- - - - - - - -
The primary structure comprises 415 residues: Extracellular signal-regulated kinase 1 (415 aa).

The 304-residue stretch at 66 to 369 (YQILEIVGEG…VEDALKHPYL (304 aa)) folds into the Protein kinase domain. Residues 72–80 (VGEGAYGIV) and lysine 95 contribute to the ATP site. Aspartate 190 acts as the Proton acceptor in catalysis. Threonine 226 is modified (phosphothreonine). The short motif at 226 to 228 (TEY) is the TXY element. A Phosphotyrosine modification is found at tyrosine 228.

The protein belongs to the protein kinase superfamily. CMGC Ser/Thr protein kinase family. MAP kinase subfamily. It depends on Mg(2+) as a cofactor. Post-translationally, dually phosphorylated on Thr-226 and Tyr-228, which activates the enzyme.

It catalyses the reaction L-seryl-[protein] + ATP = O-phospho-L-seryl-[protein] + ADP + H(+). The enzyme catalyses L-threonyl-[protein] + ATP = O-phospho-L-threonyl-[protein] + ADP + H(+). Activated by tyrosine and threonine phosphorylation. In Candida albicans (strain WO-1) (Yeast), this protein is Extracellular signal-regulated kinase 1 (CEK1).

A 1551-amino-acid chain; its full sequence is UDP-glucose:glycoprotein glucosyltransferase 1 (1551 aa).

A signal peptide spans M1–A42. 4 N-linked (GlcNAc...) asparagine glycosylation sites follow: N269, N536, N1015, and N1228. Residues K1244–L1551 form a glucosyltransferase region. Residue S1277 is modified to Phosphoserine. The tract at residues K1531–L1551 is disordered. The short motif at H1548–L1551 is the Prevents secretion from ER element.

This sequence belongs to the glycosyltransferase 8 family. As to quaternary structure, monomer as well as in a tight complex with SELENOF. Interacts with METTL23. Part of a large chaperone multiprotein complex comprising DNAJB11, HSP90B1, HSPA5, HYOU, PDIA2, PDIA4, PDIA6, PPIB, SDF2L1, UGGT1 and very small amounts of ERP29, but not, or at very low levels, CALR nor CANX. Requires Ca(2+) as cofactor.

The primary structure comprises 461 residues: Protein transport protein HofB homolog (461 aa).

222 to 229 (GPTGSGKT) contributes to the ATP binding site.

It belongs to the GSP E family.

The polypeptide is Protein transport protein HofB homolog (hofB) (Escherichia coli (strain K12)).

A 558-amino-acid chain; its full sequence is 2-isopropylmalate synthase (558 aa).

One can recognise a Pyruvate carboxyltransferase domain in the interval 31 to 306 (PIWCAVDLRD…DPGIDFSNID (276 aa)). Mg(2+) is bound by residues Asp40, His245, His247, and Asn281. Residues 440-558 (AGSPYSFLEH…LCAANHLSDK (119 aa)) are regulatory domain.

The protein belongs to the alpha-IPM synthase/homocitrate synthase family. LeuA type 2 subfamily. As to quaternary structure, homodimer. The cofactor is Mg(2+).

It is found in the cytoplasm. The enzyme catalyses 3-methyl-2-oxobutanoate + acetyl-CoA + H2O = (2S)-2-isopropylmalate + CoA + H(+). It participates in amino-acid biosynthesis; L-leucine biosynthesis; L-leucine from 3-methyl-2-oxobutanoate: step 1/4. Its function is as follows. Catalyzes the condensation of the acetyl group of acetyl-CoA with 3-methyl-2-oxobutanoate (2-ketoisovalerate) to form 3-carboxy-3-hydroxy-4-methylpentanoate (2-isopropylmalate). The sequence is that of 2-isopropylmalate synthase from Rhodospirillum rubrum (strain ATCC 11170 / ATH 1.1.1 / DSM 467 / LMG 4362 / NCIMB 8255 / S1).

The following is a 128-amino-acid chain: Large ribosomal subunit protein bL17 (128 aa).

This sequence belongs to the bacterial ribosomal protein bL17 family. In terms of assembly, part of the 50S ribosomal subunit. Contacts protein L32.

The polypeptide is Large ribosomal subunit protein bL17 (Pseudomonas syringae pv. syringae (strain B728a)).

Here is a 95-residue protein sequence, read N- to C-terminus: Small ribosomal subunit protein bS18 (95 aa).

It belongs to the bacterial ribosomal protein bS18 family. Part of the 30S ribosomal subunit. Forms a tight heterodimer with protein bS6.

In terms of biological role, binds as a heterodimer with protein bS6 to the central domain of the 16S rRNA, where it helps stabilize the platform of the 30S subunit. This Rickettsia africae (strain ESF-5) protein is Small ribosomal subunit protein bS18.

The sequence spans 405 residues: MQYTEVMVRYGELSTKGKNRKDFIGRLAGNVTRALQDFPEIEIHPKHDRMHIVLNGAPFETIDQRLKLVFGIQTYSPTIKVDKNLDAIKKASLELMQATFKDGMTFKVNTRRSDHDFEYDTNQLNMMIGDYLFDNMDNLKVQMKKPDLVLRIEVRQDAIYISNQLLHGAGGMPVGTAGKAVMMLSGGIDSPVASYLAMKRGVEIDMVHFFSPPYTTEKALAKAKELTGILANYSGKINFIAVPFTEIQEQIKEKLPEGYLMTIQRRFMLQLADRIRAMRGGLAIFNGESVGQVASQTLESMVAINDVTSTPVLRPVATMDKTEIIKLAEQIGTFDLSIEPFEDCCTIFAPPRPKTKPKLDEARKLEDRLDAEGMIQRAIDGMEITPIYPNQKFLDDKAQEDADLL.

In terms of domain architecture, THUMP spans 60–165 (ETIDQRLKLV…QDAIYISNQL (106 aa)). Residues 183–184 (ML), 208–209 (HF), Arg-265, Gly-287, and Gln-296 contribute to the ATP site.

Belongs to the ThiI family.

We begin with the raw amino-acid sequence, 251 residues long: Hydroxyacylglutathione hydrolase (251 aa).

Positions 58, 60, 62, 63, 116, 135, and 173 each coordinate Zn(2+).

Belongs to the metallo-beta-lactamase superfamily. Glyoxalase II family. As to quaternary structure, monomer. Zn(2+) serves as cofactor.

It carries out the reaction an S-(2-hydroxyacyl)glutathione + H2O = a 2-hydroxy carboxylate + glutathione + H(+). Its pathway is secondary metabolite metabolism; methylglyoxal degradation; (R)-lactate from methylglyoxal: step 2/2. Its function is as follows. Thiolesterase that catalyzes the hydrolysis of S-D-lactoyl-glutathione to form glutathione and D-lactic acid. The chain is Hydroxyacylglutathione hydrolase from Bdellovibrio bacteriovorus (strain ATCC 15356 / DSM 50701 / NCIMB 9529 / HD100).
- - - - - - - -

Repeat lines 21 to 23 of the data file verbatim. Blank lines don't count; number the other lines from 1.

In terms of biological role, binds as a heterodimer with protein bS6 to the central domain of the 16S rRNA, where it helps stabilize the platform of the 30S subunit. This Rickettsia africae (strain ESF-5) protein is Small ribosomal subunit protein bS18.

The sequence spans 405 residues: MQYTEVMVRYGELSTKGKNRKDFIGRLAGNVTRALQDFPEIEIHPKHDRMHIVLNGAPFETIDQRLKLVFGIQTYSPTIKVDKNLDAIKKASLELMQATFKDGMTFKVNTRRSDHDFEYDTNQLNMMIGDYLFDNMDNLKVQMKKPDLVLRIEVRQDAIYISNQLLHGAGGMPVGTAGKAVMMLSGGIDSPVASYLAMKRGVEIDMVHFFSPPYTTEKALAKAKELTGILANYSGKINFIAVPFTEIQEQIKEKLPEGYLMTIQRRFMLQLADRIRAMRGGLAIFNGESVGQVASQTLESMVAINDVTSTPVLRPVATMDKTEIIKLAEQIGTFDLSIEPFEDCCTIFAPPRPKTKPKLDEARKLEDRLDAEGMIQRAIDGMEITPIYPNQKFLDDKAQEDADLL.

In terms of domain architecture, THUMP spans 60–165 (ETIDQRLKLV…QDAIYISNQL (106 aa)). Residues 183–184 (ML), 208–209 (HF), Arg-265, Gly-287, and Gln-296 contribute to the ATP site.